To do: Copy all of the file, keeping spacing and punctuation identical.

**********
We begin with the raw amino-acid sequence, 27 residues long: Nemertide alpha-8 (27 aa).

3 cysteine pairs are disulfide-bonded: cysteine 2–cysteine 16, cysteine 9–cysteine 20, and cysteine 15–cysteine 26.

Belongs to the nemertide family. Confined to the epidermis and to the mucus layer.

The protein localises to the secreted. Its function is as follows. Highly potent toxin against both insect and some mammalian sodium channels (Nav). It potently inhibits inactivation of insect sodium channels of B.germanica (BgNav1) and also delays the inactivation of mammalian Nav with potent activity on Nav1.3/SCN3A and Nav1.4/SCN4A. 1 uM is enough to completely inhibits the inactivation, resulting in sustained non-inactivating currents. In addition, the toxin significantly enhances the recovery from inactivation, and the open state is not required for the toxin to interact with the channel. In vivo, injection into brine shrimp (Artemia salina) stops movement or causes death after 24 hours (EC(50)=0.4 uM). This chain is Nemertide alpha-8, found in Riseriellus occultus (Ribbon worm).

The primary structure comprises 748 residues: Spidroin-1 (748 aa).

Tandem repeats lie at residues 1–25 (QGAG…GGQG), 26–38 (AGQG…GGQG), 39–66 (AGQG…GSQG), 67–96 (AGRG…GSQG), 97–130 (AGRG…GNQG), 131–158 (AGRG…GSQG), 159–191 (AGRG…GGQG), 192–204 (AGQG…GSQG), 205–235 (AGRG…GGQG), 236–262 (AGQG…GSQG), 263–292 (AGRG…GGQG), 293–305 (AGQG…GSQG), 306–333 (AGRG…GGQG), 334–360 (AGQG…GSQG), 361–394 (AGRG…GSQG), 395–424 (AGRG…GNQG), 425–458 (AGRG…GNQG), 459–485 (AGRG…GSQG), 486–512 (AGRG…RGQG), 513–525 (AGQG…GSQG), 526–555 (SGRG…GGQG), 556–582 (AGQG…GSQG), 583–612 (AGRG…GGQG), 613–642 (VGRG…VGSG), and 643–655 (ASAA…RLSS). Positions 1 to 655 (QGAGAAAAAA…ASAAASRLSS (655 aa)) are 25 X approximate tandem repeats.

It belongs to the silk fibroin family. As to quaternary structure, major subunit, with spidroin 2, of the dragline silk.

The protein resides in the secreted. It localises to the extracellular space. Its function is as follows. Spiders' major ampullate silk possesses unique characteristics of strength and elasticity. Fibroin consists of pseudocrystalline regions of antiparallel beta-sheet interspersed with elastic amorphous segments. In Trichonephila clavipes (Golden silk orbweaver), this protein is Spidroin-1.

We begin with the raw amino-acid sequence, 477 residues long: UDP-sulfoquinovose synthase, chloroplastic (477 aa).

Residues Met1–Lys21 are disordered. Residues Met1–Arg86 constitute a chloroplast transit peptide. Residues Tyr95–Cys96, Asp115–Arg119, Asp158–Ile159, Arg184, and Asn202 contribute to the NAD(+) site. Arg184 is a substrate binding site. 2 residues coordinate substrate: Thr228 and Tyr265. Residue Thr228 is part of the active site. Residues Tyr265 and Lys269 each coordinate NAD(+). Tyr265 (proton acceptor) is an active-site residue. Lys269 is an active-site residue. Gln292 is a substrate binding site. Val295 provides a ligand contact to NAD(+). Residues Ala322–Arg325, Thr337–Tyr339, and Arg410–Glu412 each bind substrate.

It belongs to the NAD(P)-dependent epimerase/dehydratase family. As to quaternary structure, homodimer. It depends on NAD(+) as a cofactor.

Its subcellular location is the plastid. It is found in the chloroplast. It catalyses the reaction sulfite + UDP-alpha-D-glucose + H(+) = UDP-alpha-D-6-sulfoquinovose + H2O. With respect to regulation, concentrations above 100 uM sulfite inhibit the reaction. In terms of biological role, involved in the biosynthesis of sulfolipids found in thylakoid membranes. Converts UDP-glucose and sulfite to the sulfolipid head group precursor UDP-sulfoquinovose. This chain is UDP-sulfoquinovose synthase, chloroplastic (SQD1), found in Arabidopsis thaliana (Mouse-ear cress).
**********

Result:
We begin with the raw amino-acid sequence, 27 residues long: Nemertide alpha-8 (27 aa).

3 cysteine pairs are disulfide-bonded: cysteine 2–cysteine 16, cysteine 9–cysteine 20, and cysteine 15–cysteine 26.

Belongs to the nemertide family. Confined to the epidermis and to the mucus layer.

The protein localises to the secreted. Its function is as follows. Highly potent toxin against both insect and some mammalian sodium channels (Nav). It potently inhibits inactivation of insect sodium channels of B.germanica (BgNav1) and also delays the inactivation of mammalian Nav with potent activity on Nav1.3/SCN3A and Nav1.4/SCN4A. 1 uM is enough to completely inhibits the inactivation, resulting in sustained non-inactivating currents. In addition, the toxin significantly enhances the recovery from inactivation, and the open state is not required for the toxin to interact with the channel. In vivo, injection into brine shrimp (Artemia salina) stops movement or causes death after 24 hours (EC(50)=0.4 uM). This chain is Nemertide alpha-8, found in Riseriellus occultus (Ribbon worm).

The primary structure comprises 748 residues: Spidroin-1 (748 aa).

Tandem repeats lie at residues 1–25 (QGAG…GGQG), 26–38 (AGQG…GGQG), 39–66 (AGQG…GSQG), 67–96 (AGRG…GSQG), 97–130 (AGRG…GNQG), 131–158 (AGRG…GSQG), 159–191 (AGRG…GGQG), 192–204 (AGQG…GSQG), 205–235 (AGRG…GGQG), 236–262 (AGQG…GSQG), 263–292 (AGRG…GGQG), 293–305 (AGQG…GSQG), 306–333 (AGRG…GGQG), 334–360 (AGQG…GSQG), 361–394 (AGRG…GSQG), 395–424 (AGRG…GNQG), 425–458 (AGRG…GNQG), 459–485 (AGRG…GSQG), 486–512 (AGRG…RGQG), 513–525 (AGQG…GSQG), 526–555 (SGRG…GGQG), 556–582 (AGQG…GSQG), 583–612 (AGRG…GGQG), 613–642 (VGRG…VGSG), and 643–655 (ASAA…RLSS). Positions 1 to 655 (QGAGAAAAAA…ASAAASRLSS (655 aa)) are 25 X approximate tandem repeats.

It belongs to the silk fibroin family. As to quaternary structure, major subunit, with spidroin 2, of the dragline silk.

The protein resides in the secreted. It localises to the extracellular space. Its function is as follows. Spiders' major ampullate silk possesses unique characteristics of strength and elasticity. Fibroin consists of pseudocrystalline regions of antiparallel beta-sheet interspersed with elastic amorphous segments. In Trichonephila clavipes (Golden silk orbweaver), this protein is Spidroin-1.

We begin with the raw amino-acid sequence, 477 residues long: UDP-sulfoquinovose synthase, chloroplastic (477 aa).

Residues Met1–Lys21 are disordered. Residues Met1–Arg86 constitute a chloroplast transit peptide. Residues Tyr95–Cys96, Asp115–Arg119, Asp158–Ile159, Arg184, and Asn202 contribute to the NAD(+) site. Arg184 is a substrate binding site. 2 residues coordinate substrate: Thr228 and Tyr265. Residue Thr228 is part of the active site. Residues Tyr265 and Lys269 each coordinate NAD(+). Tyr265 (proton acceptor) is an active-site residue. Lys269 is an active-site residue. Gln292 is a substrate binding site. Val295 provides a ligand contact to NAD(+). Residues Ala322–Arg325, Thr337–Tyr339, and Arg410–Glu412 each bind substrate.

It belongs to the NAD(P)-dependent epimerase/dehydratase family. As to quaternary structure, homodimer. It depends on NAD(+) as a cofactor.

Its subcellular location is the plastid. It is found in the chloroplast. It catalyses the reaction sulfite + UDP-alpha-D-glucose + H(+) = UDP-alpha-D-6-sulfoquinovose + H2O. With respect to regulation, concentrations above 100 uM sulfite inhibit the reaction. In terms of biological role, involved in the biosynthesis of sulfolipids found in thylakoid membranes. Converts UDP-glucose and sulfite to the sulfolipid head group precursor UDP-sulfoquinovose. This chain is UDP-sulfoquinovose synthase, chloroplastic (SQD1), found in Arabidopsis thaliana (Mouse-ear cress).